Recently, a meeting the Residents Awareness Association of Coimbatore (RAAC) asked the Coimbatore Corporation to take up with the State Government the need for a mono rail for the city.
A present made on the occasion said that a city like Coimbatore, with over a million population, could go in for the mass transport system project, more so when cities with far fewer population and lesser area had taken many steps forward.
Another reason the RAAC cited for having a mono rail project for Coimbatore was a mention in this regard in the Governor’s address to the Tamil Nadu Assembly.
The demand and the Corporation’s inclination to have a fresh look at the mass transport project, comes as the latest in the series of efforts various government and private agencies have been taking for a long to bring in a mass transport facility in the second biggest and most populated city of the State.
The first of the proposals that was discussed was that of mass rapid transit system, as in Chennai. The Corporation administration of 1996-2001 took up the proposal and dropped it once the experts said it was not feasible in Coimbatore. One of the reasons cited was poor patronage for a project of such capital intensive nature.
Next was the proposal for a metro rail system, as in New Delhi, Mumbai and Bangalore. This proposal too had to be dropped because Coimbatore was a radial and not linear city. A circular rail was suggested, making use of the existing rail network around the city.
After a discussion with the Southern Railway officials, this too was given up.
Then came hope in the form of the Central Government-funded Jawaharlal Nehru National Urban Renewal Mission (JNNURM) scheme, which had a transport component. The Coimbatore Corporation, under the scheme, with the help of a consultant prepared a mobility plan for the city. Therein it was suggested that Bus Rapid Transit System (BRTS) was best suited for the city.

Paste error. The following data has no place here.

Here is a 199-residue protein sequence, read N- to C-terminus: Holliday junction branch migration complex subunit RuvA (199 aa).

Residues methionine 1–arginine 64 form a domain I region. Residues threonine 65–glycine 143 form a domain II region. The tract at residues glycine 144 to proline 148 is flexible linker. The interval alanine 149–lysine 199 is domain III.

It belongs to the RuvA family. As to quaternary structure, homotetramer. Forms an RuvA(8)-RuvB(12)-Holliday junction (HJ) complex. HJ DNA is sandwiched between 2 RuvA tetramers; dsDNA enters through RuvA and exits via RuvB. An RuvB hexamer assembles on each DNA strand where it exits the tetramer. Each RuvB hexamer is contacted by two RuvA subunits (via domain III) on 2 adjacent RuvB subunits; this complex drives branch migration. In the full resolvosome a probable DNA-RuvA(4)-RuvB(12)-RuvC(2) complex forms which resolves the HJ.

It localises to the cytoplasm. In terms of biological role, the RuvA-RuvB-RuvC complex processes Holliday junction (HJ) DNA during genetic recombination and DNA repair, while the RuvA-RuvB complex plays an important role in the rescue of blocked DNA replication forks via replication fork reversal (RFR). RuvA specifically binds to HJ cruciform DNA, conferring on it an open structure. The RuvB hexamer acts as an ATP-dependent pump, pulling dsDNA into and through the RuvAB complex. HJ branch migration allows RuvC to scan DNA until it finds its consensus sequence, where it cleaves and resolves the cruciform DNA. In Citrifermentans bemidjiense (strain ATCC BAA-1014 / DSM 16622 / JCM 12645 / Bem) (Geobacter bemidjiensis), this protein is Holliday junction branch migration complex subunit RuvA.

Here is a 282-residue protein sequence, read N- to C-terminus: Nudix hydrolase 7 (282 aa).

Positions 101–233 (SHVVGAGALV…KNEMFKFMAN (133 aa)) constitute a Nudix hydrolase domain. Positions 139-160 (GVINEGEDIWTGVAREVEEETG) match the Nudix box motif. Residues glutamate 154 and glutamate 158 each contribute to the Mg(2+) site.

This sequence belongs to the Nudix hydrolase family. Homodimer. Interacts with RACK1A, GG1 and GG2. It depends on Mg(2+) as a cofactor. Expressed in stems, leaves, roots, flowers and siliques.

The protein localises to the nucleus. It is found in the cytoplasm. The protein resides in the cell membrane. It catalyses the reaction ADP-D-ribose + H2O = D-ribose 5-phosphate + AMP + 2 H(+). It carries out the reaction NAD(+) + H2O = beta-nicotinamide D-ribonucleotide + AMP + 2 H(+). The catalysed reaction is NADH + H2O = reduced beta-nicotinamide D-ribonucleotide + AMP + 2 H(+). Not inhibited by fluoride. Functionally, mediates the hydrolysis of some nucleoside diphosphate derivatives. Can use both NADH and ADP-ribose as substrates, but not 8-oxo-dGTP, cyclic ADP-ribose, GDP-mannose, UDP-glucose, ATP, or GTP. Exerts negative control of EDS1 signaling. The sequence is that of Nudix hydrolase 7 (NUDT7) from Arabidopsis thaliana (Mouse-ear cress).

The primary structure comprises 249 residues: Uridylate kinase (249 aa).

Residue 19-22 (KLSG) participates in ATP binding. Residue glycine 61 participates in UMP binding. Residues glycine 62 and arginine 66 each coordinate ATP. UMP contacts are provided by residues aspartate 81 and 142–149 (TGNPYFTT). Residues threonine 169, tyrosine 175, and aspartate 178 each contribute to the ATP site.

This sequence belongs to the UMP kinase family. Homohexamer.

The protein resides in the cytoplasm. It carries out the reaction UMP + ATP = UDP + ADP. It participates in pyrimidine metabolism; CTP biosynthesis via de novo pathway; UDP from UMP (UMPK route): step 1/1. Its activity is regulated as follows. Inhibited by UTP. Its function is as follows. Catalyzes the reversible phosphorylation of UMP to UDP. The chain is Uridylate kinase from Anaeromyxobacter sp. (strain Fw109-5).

The Corporation was to identify dedicated bus lanes on the arterial Avinashi, Tiruchi and Mettupalayam roads. This project too went the way the others went.
There could not have been a better, well-prepared study for the city, said S. Baskar of IC Centre for Governance. “The mobility study talked about every aspect of traffic and roads including platform width for pedestrians.”
And the latest in the series of suggestions was the mono rail. At the RAAC presentation it was said that mono rail would occupy less space, could be completed comparatively early using pre-fabricated structures and a trip of the mono rail with five carriages would take 10 buses off the road.
It also said that the cost of having three lines – the East-West Corridor, Northern Loop and Southern Loop – would cost the Corporation around Rs. 3,500 crore. This estimate was based on the cost of mono rail projects, under various stages of execution in other cities.
S.P. Palaniswamy, urban transport expert, said that the Corporation would take up the work at the earliest because every delay meant escalation in project cost.
Voicing the very opinion, Mr. Baskar said that cities like Ahmedabad and Surat, which were also JNNURM beneficiary cities like Coimbatore, had gone far ahead and completed many projects, making themselves eligible for second round of funding. Coimbatore, however, lagged far behind.
Highlighting the need for a mass transport system, the Marumalarchi Dravida Munnetra Kazhagam conducted mass campaigns in various parts of the city.
Whatever best the past, the RAAC proposal should serve as a new beginning and the Corporation should in right earnest take up the proposal, said R.R. Balasundaram, president, Indian Chamber of Commerce and Industry, Coimbatore.
For, with the addition of 5,000 vehicles every year to the city’s roads, there was an urgent need for a mass transport system to propel the city to the next level of growth.